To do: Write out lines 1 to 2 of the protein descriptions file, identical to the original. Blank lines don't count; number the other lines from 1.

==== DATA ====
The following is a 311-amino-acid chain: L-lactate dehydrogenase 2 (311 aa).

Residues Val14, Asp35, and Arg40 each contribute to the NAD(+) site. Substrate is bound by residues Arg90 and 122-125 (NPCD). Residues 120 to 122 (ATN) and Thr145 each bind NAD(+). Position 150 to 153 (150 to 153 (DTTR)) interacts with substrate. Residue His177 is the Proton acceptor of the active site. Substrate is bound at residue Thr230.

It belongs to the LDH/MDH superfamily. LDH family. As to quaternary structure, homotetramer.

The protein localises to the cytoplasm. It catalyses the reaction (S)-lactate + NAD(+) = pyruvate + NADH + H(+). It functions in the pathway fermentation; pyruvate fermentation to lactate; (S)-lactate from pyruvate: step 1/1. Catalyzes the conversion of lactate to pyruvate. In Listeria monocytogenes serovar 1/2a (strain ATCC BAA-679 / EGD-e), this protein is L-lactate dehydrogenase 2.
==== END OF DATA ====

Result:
The following is a 311-amino-acid chain: L-lactate dehydrogenase 2 (311 aa).

Residues Val14, Asp35, and Arg40 each contribute to the NAD(+) site. Substrate is bound by residues Arg90 and 122-125 (NPCD). Residues 120 to 122 (ATN) and Thr145 each bind NAD(+). Position 150 to 153 (150 to 153 (DTTR)) interacts with substrate. Residue His177 is the Proton acceptor of the active site. Substrate is bound at residue Thr230.